The UK government’s Cyber Security Breaches Survey is an in-depth analysis of the cyber resilience of businesses, charities and educational institutions across the country.
The Cyber Security Breaches Survey helps to inform government policy on cyber security. As well as exploring processes and approaches to cyber security within a range of different organisations, the survey also looks at the varying types of cyber-attacks they face and their responses. In this blog post, we outline some of the main findings of the 2022 survey.
Cyber-attack frequency and impact
The survey reveals that, in the 12 months leading up to 31 March 2022, 39% of UK businesses experienced a cyber-attack. While this is consistent with previous surveys, the research highlights the fact that enhanced cyber security leads to more identification of attacks, so less cyber-mature organisations could be underreporting.
Of the organisations that reported cyber-attacks, 31% of businesses and 26% of charities estimate they were attacked at least once a week. One in five businesses and charities experienced a negative outcome as a direct consequence of a cyber-attack while one third of businesses and almost four in ten charities reported at least one negative impact.
The cost of attacks
The survey provides an average estimated cost of £4,200 of all cyber-attacks for each organisation. However, this rises to £19,400 per organisation when considering only medium and large businesses.
Types of attacks
Of the 39% of UK businesses that identified an attack, the most common threat vector was phishing (83%). Around one in five of these organisations identified a more sophisticated type of attack, such as a denial of service, malware or ransomware. Organisations identify ransomware as a major threat, with 56% of businesses having a policy to not pay ransoms.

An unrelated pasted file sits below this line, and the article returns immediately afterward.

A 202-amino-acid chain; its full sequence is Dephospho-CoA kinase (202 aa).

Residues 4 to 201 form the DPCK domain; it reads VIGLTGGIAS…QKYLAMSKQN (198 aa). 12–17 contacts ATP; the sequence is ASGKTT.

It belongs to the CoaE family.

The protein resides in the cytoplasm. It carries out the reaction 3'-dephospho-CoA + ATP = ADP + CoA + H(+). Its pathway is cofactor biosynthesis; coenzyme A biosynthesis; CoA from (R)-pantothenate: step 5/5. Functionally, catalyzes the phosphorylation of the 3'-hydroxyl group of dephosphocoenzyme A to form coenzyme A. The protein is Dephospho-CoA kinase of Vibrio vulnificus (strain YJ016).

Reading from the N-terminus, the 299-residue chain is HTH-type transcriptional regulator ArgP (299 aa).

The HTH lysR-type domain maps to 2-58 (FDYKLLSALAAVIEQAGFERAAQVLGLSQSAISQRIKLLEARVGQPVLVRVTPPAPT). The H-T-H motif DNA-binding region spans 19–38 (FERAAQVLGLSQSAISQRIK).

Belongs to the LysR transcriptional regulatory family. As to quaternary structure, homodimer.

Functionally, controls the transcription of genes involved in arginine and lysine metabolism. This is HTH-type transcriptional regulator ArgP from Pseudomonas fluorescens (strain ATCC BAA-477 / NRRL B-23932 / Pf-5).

These findings reflect those in the Kroll Q4 Threat Landscape Report, which discusses phishing and ransomware as a significant challenge, with phishing attacks remaining the most popular source of infection vector used by adversaries, and a spike in new actor-controlled ransomware sites and new ransomware variants being identified.
Limitations around incident management
The survey findings also highlight organisations’ limitations around incident management policy, with just 19% of businesses having a formal incident response plan. The survey also found that businesses take a reactive approach in response to breaches, with 84% of businesses saying they would inform the board, while 73% would make an assessment of the attack.
How Kroll can help
Kroll is a leading provider of end-to-end cybersecurity, digital forensics and breach response services – responding to over 3200 security events every year. We are well-placed to help you detect and respond effectively to many types of incidents and enhance your organisation’s incident response procedures, with experts on hand 24/7 to provide assistance across the incident lifecycle.